Re: Future Tense Controversy

Subject: Re: Future Tense Controversy
From: Dick Margulis <margulis -at- fiam -dot- net>
To: "TECHWR-L" <techwr-l -at- lists -dot- raycomm -dot- com>
Date: Fri, 12 Mar 2004 07:04:25 -0500

marybl -at- libertymedical -dot- com wrote:

Hi, I'm new to the list and am hoping to get some feedback on an issue
that has come up with our corporate lawyers.

Our department writes training manuals, IS user manuals, and company
policies and procedures. We have always written these in present tense,
active voice. The lawyers are now wanting us to write everything in future
tense (and thus putting it in passive voice).

What everyone else said, more or less, and . . .

I think you can persuade (present tense, because I am asserting that you already have the ability) the lawyers to leave the training and user manuals to your capable hands, because they explain how to do something with the software in its present state. They are not marketing claims about products to be available in the future and thus there are no legal implications they should be concerned with.

On policies and procedures, though, the lawyers have a stake. There is case law. There are legal exposures. And the lawyers, not the users, not your fellow employees, are the customers for these documents. It matters less whether a policy is written in a user-friendly way than that it stand up in court. So follow the lawyers' guidance on these documents if the reasons they give you are legal reasons.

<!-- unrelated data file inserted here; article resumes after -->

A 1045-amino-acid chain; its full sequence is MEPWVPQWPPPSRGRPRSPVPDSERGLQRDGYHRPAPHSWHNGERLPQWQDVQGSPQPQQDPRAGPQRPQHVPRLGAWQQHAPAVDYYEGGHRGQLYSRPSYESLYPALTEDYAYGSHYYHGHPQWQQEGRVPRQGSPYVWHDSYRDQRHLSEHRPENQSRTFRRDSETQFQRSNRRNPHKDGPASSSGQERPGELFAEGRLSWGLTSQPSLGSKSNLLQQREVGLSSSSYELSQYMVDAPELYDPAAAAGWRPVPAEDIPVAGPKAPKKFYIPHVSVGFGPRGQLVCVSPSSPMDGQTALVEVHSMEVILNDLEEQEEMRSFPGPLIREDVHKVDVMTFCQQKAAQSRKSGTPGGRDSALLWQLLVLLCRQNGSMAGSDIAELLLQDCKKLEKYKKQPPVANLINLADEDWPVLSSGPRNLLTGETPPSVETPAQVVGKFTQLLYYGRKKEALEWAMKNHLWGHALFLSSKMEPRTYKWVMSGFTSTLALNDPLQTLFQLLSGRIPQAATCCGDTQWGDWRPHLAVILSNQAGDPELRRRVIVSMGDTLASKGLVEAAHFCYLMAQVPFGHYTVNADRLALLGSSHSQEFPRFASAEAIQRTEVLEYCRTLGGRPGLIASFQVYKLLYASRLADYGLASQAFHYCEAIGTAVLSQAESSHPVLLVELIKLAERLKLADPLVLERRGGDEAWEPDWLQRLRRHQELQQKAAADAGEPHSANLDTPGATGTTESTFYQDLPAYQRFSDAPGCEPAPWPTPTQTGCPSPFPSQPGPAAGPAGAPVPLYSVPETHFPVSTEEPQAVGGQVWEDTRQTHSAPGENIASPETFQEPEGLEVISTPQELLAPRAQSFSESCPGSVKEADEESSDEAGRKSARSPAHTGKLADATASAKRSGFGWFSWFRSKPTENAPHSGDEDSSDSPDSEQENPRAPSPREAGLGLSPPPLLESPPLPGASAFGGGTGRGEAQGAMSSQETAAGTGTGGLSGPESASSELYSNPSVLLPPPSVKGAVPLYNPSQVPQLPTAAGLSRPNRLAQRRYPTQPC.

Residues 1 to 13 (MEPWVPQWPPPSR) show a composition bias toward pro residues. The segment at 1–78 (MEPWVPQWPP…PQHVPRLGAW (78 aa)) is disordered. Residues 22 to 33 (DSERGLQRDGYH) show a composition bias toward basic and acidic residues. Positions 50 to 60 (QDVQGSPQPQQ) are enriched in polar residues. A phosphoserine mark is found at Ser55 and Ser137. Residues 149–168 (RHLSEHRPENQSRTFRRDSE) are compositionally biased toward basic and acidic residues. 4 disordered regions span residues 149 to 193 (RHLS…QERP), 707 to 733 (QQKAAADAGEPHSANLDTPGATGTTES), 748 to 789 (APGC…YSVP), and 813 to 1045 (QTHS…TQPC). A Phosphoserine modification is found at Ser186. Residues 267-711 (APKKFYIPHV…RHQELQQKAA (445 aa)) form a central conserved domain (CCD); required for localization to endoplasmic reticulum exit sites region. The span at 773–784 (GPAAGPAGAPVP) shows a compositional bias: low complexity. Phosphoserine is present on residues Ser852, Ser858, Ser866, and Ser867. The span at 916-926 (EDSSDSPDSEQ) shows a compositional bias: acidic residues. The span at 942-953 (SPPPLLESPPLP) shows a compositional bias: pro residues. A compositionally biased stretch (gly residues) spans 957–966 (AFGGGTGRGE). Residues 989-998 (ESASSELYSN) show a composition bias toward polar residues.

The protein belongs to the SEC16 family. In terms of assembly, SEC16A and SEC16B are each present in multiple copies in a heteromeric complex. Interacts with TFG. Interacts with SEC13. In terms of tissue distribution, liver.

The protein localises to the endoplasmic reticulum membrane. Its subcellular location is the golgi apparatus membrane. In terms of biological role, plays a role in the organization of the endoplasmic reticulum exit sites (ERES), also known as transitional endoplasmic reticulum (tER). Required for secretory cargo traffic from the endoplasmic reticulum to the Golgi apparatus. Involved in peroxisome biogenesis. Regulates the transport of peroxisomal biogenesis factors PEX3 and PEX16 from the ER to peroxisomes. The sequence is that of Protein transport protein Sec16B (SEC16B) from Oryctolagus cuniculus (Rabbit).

That said, there is a lot of confusion in this thread that stems from your description of what they want you to do. As others have noted, future tense does not imply passive voice. However, not every use of the words will and would involve the future tense. A lot of policies and procedures are written in what I seem to remember being called the imperative mood (but it has been a long time since I was in ninth grade with Mrs. Klein and I may have this wrong, so someone help me out). The sentence, "The employee will dress appropriately," is not a prediction; it's an order. (You vill sit down, Ms. Block. Now!) The problem is not the tense but the person. If you can put it in second person, ("Dress appropriately."), the _will_ goes away.

Maybe you can come to an understanding with the attorneys to shift policies and procedures to second person. They can keep the imperative mood; you can lose the _will_ and _shall_ and _would_ and _should._ And the reader can have clearer instructions regarding what the company expects.


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